North Carolina coach Roy Williams rages he is in disbelief over former star player Rashad McCants claims that the university literally glossed over every rule in the book to keep him and teammates eligible to play on the 2004-05 North Carolina national championship team.
In his case in particular, McCants claims he rarely if ever went to class, had terms papers written for him and failing grades so drastically changed he once went from having two Fs in the same semester to being championed for being a Dean’s list student with nearly perfect marks.
McCants now says he plans to write a book about his Carolina experience and indeed the former NBA first-round draft choice seems to have a way with words, once equating being a part of the Tar Heel program with being in jail where “you’re not allowed to do certain things, not allowed to say certain things” and another where he opined he thought the college experience was like ‘He Got Game’ or ‘Blue Chips,’” where you’re really not expected to go to class or do class work, simply “just show up and play.”
In what could prove a crippling blow to Michael Jordan’s alma mater, McCants told ESPN he believes Williams at least knew about the university’s “paper class” system that didn’t require athletes to go to any classes all semester and only to turn in a term paper for a grade. He later added Williams once directly hinted to him he would have his failing grades raised, telling him “you know, we’re going to be able to figure out how to make it happen, but you need to buckle down on your academics.”
It all serves as yet another glaring instance of the hypocritical nature in which the NCAA and far too many of its member schools seem to operate when it comes to the one-sided business of dealing with their student athletes, serve as yet another shameful example on par with Shabazz Napier bitterly admitting to one and all that there were many nights when he and his UConn teammates were forced to go to bed hungry this season while enroute to winning a national title for the university and netting the millions upon millions in profits that come along with it.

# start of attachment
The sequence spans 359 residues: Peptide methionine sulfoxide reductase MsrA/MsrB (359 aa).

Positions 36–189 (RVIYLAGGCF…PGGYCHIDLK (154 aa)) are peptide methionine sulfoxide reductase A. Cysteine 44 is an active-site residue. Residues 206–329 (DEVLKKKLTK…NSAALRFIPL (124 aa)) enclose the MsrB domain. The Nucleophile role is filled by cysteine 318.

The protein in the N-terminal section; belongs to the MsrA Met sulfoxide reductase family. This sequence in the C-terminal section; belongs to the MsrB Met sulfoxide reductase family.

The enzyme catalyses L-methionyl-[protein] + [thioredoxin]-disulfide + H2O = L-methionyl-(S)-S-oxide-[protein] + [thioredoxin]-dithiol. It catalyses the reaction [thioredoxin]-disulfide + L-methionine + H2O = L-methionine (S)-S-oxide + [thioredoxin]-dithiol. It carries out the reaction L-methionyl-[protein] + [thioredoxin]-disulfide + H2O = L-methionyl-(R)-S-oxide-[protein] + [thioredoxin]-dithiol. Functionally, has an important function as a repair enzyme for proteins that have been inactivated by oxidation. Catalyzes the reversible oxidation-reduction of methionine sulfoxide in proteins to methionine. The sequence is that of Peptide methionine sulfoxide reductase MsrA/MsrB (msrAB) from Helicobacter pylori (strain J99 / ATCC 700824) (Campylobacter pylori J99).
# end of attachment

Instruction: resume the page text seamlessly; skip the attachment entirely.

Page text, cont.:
Over the weekend, Williams went into the kind of damage-control mode that would make NCAA president Mark Emmert proud, showing up for a press conference with 11 of his former players, all of whom stood by their coach attesting to his integrity, while pointing accusatory fingers at McCants branding him “a loner” on and off the court.
“First of all, how does anybody know what somebody else believes, but I know what I believe,” Williams snapped, adding of the paper class system “I thought that meant that a class was on paper but it didn’t really exist, and then come to find out people are using that terminology ‘paper classes’ to signify independent study courses that you do papers. I’ve been told by people that some of those are really, really good. It shows a lot of discipline.”
But anger alone will no more remove the clouds that now hover over the Carolina program then more half-hearted promises from the NCAA brain-trust will make the arrangement between the governing body for collegiate athletics and its athletes a fair and equitable partnership.
“You’re there to make revenue for the college,” said McCants. “You’re there to put fans in the seats. You’re there to bring prestige to the university by winning games.”
Silly me, all this time I thought getting an education was at least part of the equation.